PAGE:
There are several methods to query the logic of a UDF. A simple method is to use the psql cli utility to execute \df+ bp.*elk*. The bp.run_elk_alert_script() function simply calls the Perl system() function to execute a shell script passing various parameters. The $_TD->{new}{column} represents the new value of a column. The function blindly passes new or modified data from a table row. The following code for run_elk_alert_script() was formatted for readability purposes. 

TextDescription automatically generated

I wanted to find a path to inject commands into this function but the wguest account had minimal privileges. Since the function is a trigger function, I would need a “mock” event to fire the trigger but wguest did not have access to create a table in the bp schema. Thankfully by default, all PostrgreSQL users have access to the built-in public schema. 

I could have created a table from scratch based on the UDF logic but to make it easier I looked for existing tables with the trigger defined. The bp.alerts table had the triggered defined but was disabled for unknown reasons. To craft an exploit, we only need the table definition.

TableDescription automatically generated

At this stage the following conditions make the custom PostgreSQL UDF vulnerable to command injection.

  1. Remote access to the undocumented limited wguest PostgreSQL account.
  2. Privilege to execute a custom UDF trigger that shells out to the operating system.
  3. Privilege to create a table in the public schema.

The following exploit creates a table with a trigger to call the vulnerable UDF when a row is inserted or updated. A crafted malicious row is then inserted by injecting shell metacharacters into the alert_text column. The result is remote command execution as the postgres Linux account. The entire exploit is inside of a transaction. The trigger executes asynchronously and then ABORT is called which forces any changes to be rolled back. The table is never visible to any other connected application.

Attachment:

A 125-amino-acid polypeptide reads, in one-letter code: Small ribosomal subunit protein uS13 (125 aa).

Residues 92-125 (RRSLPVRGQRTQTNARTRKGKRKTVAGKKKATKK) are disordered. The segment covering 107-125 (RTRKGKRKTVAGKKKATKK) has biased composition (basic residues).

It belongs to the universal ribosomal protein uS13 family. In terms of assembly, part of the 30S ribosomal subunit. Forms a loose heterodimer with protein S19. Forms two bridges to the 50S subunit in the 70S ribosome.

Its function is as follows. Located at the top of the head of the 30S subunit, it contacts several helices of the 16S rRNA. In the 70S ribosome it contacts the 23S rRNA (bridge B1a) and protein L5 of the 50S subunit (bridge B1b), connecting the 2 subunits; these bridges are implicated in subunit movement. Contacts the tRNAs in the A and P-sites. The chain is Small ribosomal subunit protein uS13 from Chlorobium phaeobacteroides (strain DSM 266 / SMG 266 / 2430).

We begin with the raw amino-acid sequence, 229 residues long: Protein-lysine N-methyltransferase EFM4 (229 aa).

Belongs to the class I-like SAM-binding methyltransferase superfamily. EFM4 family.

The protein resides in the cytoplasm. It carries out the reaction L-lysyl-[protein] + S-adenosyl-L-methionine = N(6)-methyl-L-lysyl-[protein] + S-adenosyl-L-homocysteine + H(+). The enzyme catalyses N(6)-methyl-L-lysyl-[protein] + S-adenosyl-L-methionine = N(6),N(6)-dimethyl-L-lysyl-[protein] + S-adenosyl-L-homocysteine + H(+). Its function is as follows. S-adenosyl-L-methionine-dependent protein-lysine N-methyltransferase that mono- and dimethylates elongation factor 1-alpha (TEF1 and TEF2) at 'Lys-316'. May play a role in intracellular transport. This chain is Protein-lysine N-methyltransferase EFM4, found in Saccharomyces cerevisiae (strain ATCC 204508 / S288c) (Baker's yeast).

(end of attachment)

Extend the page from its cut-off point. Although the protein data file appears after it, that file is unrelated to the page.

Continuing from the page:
TextDescription automatically generated

The IP.ADDRESS and PORT values should be changed to a netcat listener of the attacking computer. Using the psql command, execute the SQL with the following command.

TextDescription automatically generated

Once the trigger executes, a postgres reverse shell is received. The ps commands were executed to show the process hierarchy of the reverse shell. With access to postgres the bp.client_credentials table can be queried resulting in all base64 encoded secrets disclosed.

TableDescription automatically generated with medium confidence

Compromising the postgres account is significant and it’s pretty much a game over scenario but let’s see if root access can be achieved. Several opportunities for privilege escalation were found but only one method will be discussed in this blog. A custom setuid root binary was found which created a log file based on a path influenced by a user-controlled environment variable. The log file is created with write permissions to the postgres group. This issue was found using the strace(1) utility while testing in the safe offline test environment.